The securitisation market witnessed an increased activity in the fourth quarter of the financial year 2021-22 with the value of such transactions rising to Rs 1.35 lakh crore as against Rs 90,000 crore in the previous fiscal, Crisil Ratings said in a report.
Although the securitisation value increased in the previous fiscal, it remained below the pre-pandemic levels. In the fiscals 2019 and 2020, the transaction values were at around Rs 1.9 lakh crore.
''The cumulative value of loan assets securitised last fiscal rose to Rs 1.35 lakh crore, a good 50 per cent higher compared with around Rs 90,000 crore in fiscal 2021,'' the report said on Wednesday.
Securitisation involves transactions where credit risks in assets are redistributed by repackaging them into tradable securities with different risk profiles.
It may give investors of various classes an access to exposures which they otherwise might be unable to access directly.
The rating agency said a raft of tailwinds propped the securitisation volume. Most non-banking financial companies (NBFCs) reported an upturn in business activity, which led to improved borrower cash flows and collection efficiencies.
Disbursements also picked up, necessitating incremental funding requirements. More than 130 financing entities securitised their assets in the past 12 months.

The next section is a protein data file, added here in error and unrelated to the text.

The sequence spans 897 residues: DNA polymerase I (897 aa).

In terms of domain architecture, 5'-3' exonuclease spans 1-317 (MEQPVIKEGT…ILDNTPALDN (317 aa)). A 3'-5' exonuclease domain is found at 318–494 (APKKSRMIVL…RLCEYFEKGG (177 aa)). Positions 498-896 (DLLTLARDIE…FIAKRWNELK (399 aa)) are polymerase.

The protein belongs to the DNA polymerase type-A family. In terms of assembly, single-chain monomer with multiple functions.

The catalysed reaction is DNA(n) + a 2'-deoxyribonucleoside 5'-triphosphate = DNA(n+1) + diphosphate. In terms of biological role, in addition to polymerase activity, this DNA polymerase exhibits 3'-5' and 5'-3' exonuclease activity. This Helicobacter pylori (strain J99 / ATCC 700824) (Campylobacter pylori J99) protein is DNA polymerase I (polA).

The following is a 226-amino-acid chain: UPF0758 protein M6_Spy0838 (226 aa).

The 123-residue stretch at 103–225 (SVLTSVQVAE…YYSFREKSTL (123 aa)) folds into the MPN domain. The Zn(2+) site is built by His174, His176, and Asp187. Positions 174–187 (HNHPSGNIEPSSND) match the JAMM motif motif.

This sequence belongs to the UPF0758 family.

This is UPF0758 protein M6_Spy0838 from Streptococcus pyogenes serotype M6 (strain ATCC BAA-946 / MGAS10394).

Investors such as mutual funds and foreign-owned financing entities which were chary in the recent past picked up such securitised instruments, the report said.
The agency's Senior Director and Deputy Chief Ratings Officer Krishnan Sitaraman said the upturn in business activity, stable collection ratios, increasing disbursements, more entities securitising assets and the return of investors such as mutual funds are indicative of the economy rebounding.
''Based on fourth-quarter data, it would be safe to surmise that India's securitisation market is coming out of the pandemic-induced stupor,'' Sitaraman said.
The last quarter of fiscal 2022 also saw a number of mortgage-backed deals comprising pools of non-retail loans with higher ticket sizes. The conventional retail mortgage-backed securitisation segment accounted for 40 per cent of the overall volume, the report said.
The proportion of pass-through certificate issuances rose from 37 per cent in FY21 to 38 per cent in FY22, while the direct assignment route continued to record higher volumes, accounting for as much as 62 per cent of the retail assets securitised.
Nearly four-fifths of the investments were by public and private sector banks, with NBFCs also playing a role in acquiring assets from other finance firms, the report added.
(With inputs from PTI)